May 5, 2021Summer Sanitation Is Important as Ever
To contact John Palumbo go to: jpalumbo@ag.Arizona.edu
Clovers can be very difficult to control weeds here, but it is also a major crop and common ornamental. Clovers can survive under poor growing conditions and are not controlled with glyphosate and seem to get worse every year. There are more than 50 types and 300 species of clover and they can be easily misidentified. They are all in the legume (Fabracea) family and can use a bacterium (rhizobium) in the soil to convert nitrogen in the atmosphere to a form that they and other plants can use for fertilizer. There are only 4 or 5 clover species that are agricultural pests here. The ones we get the most questions on are white and yellow sweet clover. These are in the Melilotus family. White sweet clover (Melilotus albus) is tall for a clover and can get 3 to 5 foot in height. The leaves are thinner than most clovers and this difficult to control weed lives at least 2 years and sometimes longer. Glyphosate and most of the contact herbicides do not control it. The plant growth regulator herbicides work best. Yellow sweet clover (Melilotus officinalis) is less common here. The flowers are yellow, and it is not as tall and vegetative as white sweet clover. Yellow is more common at higher elevations. California burclover (Medicago polymorpha) and Black medic (Medicago lupina) are in the same genus as alfalfa and are more of a problem in landscapes, parks and golf courses than in agricultural fields here. They do not grow upright and spread below the crop or turf. The true clovers are in the Trifolium genus and include white and strawberry clover. These creep along the ground and root at the nodes of the stem. These are more of a urban landscape weed and not considered an agricultural problem. Creeping woodsorrel or Oxyalis looks like a clover but it is not related. It is a turf weed that spreads rapidly along the ground and can live for several years. Preemergent herbicides are effective against all these clovers before they become established. The postemergence herbicides that are most effective in controlling these clovers are the plant growth regulators. Contact herbicides and glyphosate are generally ineffective.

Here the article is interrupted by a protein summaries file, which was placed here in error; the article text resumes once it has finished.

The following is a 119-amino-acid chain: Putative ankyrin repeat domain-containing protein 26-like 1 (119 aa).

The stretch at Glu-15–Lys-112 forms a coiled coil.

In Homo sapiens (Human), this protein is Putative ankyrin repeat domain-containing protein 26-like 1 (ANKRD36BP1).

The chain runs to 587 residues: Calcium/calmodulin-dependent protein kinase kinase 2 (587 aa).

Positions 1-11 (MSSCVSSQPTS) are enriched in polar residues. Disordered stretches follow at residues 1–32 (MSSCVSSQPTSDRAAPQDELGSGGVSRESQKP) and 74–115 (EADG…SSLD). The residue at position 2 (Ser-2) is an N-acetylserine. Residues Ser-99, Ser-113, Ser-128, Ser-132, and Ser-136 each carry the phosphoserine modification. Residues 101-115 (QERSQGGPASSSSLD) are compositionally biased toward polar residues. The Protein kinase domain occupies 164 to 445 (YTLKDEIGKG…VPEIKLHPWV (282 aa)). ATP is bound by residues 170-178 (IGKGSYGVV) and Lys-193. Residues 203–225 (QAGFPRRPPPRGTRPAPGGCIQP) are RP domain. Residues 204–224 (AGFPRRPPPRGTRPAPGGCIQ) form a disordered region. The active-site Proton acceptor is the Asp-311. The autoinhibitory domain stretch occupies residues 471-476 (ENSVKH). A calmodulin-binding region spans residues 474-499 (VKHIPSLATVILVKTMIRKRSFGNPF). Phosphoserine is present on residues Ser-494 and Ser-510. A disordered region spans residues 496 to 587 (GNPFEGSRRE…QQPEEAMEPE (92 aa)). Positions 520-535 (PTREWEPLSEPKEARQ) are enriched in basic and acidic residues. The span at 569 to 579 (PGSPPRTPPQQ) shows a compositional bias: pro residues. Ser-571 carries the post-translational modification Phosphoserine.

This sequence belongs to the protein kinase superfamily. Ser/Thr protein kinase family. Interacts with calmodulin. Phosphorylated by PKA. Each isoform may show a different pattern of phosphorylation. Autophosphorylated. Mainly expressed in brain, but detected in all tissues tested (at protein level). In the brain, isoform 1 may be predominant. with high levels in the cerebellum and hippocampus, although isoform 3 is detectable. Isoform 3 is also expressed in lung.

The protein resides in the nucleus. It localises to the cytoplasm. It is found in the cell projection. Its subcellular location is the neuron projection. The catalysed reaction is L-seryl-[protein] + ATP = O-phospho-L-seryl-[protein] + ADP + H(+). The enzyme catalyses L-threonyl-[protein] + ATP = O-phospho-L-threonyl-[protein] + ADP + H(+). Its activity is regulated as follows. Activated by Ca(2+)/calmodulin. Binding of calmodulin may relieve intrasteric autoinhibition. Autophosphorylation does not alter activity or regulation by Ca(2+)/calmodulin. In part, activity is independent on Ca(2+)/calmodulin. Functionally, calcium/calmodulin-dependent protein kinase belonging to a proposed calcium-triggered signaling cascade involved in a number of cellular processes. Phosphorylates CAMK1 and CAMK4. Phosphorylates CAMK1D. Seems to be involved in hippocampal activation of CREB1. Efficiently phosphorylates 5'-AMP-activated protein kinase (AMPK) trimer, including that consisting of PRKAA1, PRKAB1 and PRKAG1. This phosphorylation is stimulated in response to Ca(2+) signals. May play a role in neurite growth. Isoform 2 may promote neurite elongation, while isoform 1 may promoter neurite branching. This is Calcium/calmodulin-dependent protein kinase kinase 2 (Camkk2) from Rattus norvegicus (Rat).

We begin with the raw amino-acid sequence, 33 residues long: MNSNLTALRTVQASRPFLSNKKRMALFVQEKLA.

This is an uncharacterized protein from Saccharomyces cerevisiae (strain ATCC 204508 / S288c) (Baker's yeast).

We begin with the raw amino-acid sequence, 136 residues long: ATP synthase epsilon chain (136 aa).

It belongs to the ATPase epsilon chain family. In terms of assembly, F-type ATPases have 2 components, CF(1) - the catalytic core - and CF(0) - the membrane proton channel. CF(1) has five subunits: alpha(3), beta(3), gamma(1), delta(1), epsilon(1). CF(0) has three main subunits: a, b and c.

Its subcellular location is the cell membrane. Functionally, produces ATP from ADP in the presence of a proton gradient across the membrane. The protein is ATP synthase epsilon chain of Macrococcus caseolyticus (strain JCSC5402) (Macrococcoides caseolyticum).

Bindu Poudel, Martin Porchas, and Rebecca Ramirez
Yuma Agricultural Center, University of Arizona, Yuma, AZ
This study was conducted at the Yuma Valley Agricultural Center. The soil was a silty clay loam (7-56-37 sand-silt-clay, pH 7.2, O.M. 0.7%). Spinach ‘Revere’ was seeded, then sprinkler-irrigated to germinate seed Jan 13, 2019 on beds with 84 in. between bed centers and containing 30 lines of seed per bed. All irrigation water was supplied by sprinkler irrigation. Treatments were replicated four times in a randomized complete block design. Replicate plots consisted of 15 ft lengths of bed separated by 3 ft lengths of nontreated bed. Treatments were applied with a CO2 backpack sprayer that delivered 50 gal/acre at 40 psi to flat-fan nozzles.
Downy mildew (caused by Peronospora farinosa f. sp. spinaciae) was first observed in plots on Feb 12 and final reading was taken on March 20, 2020. Spray treatment were applied on February 14,19, 24, and 28 of 2020(see table). Disease severity was recorded by determining the percentage of infected leaves present within three 1-ft2 areas within each of the four replicate plots per treatment. The number of spinach leaves in a 1-ft2 area of bed was approximately 300.